SUCH SWEET THUNDER: Benny Green on Jazz, edited by Dominic Green (Scribner).
“Now is the winter of our discotheque” is a typical double-edged pun from the pen of Benny Green, veteran British jazz critic and broadcaster. It is clever, humorous but also bittersweet and has just a hint of musical snobbery. The quip is more true now than when he first said it, commenting on how susceptible jazz is to the vagaries of fashion. For 40 years Green wrote for publications as diverse as Punch and the Encyclopaedia Britannica, but he is probably best known here for his liner notes (Kind of Blue; the Ella Fitzgerald ‘Songbooks’) and the hundreds of witty, erudite programmes he wrote and presented for the BBC, re-broadcast here on National.
Green – not to be confused with his American pianist namesake, or the trombonist Bennie Gree – was also a musician, playing sax in dance bands, pit bands and jazz combos. His intimate knowledge of the mechanics of music combined with his repository of anecdotes, his wit and flair, makes his writing a joy to read, so evocative that one can easily recollect the music under discussion. He had a vast general knowledge but educated himself while reading on the road (a Cockney, a schoolteacher told him he was “fit only to be a barrow boy”).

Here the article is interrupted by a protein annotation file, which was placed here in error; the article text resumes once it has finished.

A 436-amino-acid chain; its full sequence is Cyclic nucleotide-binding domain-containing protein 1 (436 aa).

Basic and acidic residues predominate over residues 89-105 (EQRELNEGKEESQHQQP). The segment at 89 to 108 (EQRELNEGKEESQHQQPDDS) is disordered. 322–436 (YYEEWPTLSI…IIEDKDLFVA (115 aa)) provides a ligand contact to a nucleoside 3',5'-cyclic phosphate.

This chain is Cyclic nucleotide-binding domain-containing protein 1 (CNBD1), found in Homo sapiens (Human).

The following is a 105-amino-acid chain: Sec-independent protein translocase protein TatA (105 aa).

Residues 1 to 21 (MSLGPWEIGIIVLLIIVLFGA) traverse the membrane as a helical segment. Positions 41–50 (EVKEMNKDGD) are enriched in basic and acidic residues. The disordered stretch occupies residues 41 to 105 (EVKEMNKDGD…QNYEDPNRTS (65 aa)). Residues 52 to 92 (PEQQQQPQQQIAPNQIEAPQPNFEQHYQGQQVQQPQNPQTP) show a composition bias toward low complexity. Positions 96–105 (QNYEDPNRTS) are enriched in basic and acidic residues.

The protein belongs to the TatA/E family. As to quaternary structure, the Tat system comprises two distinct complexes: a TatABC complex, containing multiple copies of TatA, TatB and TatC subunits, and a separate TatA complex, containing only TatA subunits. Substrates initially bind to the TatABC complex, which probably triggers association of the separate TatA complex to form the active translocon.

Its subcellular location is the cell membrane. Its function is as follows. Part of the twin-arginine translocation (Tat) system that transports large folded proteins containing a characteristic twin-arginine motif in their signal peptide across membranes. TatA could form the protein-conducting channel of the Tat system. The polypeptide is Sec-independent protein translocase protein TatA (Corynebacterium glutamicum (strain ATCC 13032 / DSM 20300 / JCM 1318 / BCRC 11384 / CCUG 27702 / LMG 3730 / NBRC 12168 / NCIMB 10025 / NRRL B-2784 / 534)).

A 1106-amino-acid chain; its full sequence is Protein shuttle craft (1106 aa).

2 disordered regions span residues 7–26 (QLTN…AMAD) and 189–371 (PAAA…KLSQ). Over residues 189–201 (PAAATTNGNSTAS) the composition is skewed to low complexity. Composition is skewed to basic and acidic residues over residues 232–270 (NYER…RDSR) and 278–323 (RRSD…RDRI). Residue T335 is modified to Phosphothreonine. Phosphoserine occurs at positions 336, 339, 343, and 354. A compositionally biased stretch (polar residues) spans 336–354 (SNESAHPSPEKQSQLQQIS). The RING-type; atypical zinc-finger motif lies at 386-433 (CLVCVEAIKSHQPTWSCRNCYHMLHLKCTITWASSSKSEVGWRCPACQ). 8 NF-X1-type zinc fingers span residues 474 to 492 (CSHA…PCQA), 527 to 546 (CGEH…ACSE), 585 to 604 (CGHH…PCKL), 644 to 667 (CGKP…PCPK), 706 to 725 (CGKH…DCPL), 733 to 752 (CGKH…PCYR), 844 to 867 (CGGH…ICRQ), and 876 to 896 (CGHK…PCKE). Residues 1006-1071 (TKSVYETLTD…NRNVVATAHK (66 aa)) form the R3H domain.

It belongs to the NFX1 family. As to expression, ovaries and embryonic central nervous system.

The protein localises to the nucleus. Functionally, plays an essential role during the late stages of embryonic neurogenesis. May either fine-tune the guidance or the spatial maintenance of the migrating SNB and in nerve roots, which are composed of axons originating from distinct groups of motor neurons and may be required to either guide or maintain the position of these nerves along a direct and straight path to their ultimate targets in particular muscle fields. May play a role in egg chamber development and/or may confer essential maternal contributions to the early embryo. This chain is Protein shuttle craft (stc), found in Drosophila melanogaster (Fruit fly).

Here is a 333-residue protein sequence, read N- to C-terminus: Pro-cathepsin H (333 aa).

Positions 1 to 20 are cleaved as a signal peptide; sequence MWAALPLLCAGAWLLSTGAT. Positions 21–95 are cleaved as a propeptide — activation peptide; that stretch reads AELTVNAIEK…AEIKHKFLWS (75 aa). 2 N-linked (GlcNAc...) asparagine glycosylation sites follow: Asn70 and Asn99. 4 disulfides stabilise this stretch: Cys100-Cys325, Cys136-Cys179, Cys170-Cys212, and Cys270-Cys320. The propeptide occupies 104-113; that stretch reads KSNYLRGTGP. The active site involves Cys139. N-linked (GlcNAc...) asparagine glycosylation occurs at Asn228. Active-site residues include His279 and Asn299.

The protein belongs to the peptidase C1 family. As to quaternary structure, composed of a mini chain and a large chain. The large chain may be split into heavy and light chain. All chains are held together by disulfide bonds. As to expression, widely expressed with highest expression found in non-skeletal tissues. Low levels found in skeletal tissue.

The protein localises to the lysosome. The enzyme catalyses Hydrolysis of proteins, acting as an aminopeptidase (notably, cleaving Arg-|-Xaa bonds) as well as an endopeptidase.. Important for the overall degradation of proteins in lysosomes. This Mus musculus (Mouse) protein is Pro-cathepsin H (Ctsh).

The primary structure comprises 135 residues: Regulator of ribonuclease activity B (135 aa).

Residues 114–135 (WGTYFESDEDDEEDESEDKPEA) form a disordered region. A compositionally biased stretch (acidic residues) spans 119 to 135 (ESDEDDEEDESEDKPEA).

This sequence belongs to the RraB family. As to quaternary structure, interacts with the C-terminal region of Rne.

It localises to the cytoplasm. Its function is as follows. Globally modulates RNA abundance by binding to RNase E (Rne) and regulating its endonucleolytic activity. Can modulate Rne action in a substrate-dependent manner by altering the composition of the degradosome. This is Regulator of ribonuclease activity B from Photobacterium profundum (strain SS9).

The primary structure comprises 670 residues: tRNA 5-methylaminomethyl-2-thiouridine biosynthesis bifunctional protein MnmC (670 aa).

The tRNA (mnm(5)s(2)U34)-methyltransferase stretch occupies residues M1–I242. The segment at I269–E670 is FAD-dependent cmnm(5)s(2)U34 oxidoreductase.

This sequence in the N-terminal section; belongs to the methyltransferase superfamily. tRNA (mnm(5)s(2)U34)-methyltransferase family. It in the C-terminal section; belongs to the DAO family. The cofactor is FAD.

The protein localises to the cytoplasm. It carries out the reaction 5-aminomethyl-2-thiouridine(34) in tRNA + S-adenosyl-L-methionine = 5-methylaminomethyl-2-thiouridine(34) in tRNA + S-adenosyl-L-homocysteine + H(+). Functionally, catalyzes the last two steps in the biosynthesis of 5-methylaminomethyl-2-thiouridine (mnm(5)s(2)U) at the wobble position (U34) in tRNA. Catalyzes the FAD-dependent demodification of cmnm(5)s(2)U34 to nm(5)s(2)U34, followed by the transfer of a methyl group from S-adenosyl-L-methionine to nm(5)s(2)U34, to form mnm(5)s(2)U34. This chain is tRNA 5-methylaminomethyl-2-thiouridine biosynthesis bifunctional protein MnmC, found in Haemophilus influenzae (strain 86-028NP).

Elvis Costello was a big fan of his radio programmes; in his generous foreward he refers to them as “masterclasses” that lead him straight to the record store. Although Green could be a master of the swashbuckling putdown (he saw Dave Brubeck as especially ham-fisted) Costello describes his style as “compassionate estimation more than combative criticism”. Such Sweet Thunder is Green’s collected works, including his essays on the American songwriters he idolised (Carmichael, Arlen, Berlin, Gershwin), artist profiles (he is especially good on Sinatra), record and concert reviews, plus his complete entry on “Jazz” for the Encyclopaedia Britannica. Green was a civilised, erudite critic, entertaining and enlightening in a genre dominated by the earnest or esoteric; his chatty, informed style makes Such Sweet Thunder an informal course in classic jazz.